Raising children presents many challenges. We are dealing with tiny, human beings that will have different talents, different strengths, and different weaknesses than we do. We are constantly trying to differentiate between demanding compliance and suppressing personality. And, while we second guess ourselves, we may be omitting one vital concept from our training. Submission.
To submit means “to yield or surrender (oneself) to the will or authority of another.” While this concept is frightfully misused and misunderstood, it is definitely essential in our lives. Submission has a negative connotation, because nobody wants to have anyone tell them what to do. We all want to boast that we “answer to no one.” However, in reality, we all do answer to many people and things all the time. When we stop at a stop sign, we submit to the authority of the law. When we go in our basements during a tornado, we submit to the authority of nature. When we drink water and exercise, we submit to the authority of our health. When we study for tests and attend our classes, we submit to the authority of education. And, I could go on and on. We are submitted to each other on many levels, and it is absurd to believe otherwise.
Nevertheless, there are still people who really do believe that they are above even these most basic levels of submission. They feel they are “above the law” and do not need to follow the rules of the land. Many forsake their health and choose to harm their bodies by what they allow to enter. And, although their self-destruction is evident to those watching them, they really feel like their “unsubmission” is somehow proving that they are in control of their own lives. In reality, deliberately choosing to “relinquish control” through submission actually gives us the control we desire in our lives.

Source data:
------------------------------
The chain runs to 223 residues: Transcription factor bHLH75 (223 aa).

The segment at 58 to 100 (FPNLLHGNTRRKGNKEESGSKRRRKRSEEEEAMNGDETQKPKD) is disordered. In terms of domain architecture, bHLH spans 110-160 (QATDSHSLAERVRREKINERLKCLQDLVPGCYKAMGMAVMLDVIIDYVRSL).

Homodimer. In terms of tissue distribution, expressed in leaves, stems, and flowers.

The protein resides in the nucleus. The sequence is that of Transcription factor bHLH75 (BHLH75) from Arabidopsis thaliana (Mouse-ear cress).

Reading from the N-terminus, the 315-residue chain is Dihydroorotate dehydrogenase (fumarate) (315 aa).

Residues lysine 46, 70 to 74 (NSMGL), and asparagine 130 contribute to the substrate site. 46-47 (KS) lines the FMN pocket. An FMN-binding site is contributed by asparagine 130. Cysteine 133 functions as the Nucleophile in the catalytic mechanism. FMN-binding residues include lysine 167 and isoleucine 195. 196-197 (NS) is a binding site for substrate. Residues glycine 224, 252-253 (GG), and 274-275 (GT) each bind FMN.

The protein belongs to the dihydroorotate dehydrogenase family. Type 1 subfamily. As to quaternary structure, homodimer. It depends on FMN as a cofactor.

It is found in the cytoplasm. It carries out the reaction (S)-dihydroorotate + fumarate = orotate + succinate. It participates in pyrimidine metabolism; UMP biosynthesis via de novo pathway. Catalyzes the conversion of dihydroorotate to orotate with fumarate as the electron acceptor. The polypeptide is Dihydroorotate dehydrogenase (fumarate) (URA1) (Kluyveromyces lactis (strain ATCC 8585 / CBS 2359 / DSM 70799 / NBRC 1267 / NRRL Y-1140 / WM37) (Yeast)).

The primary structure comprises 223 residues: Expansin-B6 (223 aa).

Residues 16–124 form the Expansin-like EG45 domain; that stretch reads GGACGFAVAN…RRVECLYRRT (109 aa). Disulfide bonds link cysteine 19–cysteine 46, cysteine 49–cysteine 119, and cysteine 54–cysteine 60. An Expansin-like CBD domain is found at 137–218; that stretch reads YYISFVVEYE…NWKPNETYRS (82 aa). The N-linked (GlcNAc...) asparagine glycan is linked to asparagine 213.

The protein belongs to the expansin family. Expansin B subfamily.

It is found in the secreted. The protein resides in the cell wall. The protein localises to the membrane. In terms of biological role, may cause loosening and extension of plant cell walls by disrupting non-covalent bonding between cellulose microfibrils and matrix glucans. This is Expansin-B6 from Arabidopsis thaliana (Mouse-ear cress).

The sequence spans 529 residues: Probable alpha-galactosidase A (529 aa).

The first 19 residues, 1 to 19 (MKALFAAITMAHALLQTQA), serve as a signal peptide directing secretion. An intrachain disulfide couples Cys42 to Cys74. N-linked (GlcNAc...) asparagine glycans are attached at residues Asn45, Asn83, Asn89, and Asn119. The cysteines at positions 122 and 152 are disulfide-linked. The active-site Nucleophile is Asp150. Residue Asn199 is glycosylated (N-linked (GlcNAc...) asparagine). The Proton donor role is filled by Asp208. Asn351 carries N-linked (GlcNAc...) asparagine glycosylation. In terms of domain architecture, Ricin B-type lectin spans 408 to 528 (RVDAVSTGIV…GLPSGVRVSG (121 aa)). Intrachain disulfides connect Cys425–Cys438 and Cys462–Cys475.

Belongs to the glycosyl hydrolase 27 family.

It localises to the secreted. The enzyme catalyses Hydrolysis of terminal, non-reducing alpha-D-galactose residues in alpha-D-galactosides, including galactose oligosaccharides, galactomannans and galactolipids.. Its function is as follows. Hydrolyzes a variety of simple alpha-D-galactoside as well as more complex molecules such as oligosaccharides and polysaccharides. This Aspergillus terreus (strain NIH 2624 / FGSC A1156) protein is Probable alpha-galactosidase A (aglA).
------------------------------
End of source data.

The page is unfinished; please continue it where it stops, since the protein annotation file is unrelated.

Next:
The Lord plainly commands submission to Him I Peter 5:6, to elders I Peter 5:5, to the laws of the land I Peter 2:13, and to them that have the rule over us Hebrews 13:17, so this concept is not new. However, the implementation of training submission in young children is a topic of much debate. When we fail to train submission in our children, we raise them to think that they are “above” authority in their lives. We hesitate to carry out the training, because we fear oppression. I am not talking about a suppression of their personality, but a submission of their will. There’s a huge difference. Children who have been taught submission to their parents will have the tools to submit to other authorities more readily, giving them a huge head start in life. (Notice I said that they “will have the tools.” Because of our free wills, we cannot guarantee that any child will make the right decisions. But, as parents, we are compelled to train our children in the right ways, so that when they are old, they will know what is right and wrong. Proverbs 22:6)
So, when do we start training? Many times, parents start their training much too late. Life is so much more peaceful once young children learn to submit, and the battle is so much easier when they are little. Toddlers are smarter than we give them credit for. Don’t insult your child’s intelligence by assuming they do not understand you when you say no! As children get older, they learn to be deceitful. They learn to “do” the right things, so their outward actions seem submissive, causing parents to believe that their child outgrew his/her unsubmissiveness. However, just because your child has learned to conform his/her actions to the socially acceptable norms, does not mean your child has learned submission. An unsubmissive spirit is not something that children outgrow. Seemingly submissive outward actions could still be hiding a rebellious will. As parents, we must learn to look beyond the action to the spirit of the action and to train in regards to that spirit.
Children subconsciously beg for parameters. Once boundaries are established and enforced, watch the demeanor of your child blossom into contentment. Submission is a vital part of any healthy society, because it teaches us to esteem others higher than ourselves, reinforces humility, and kills the sin of pride. Teaching our children to submit at a young age not only gives them the security and confidence they need to grow into good leaders and productive citizens, but it also aids in making submission to proper leadership, and ultimately to God, into a lifestyle.
A natural inclination to submit to God, to authority, and to others is a gift.
Train your children, and offer them this gift.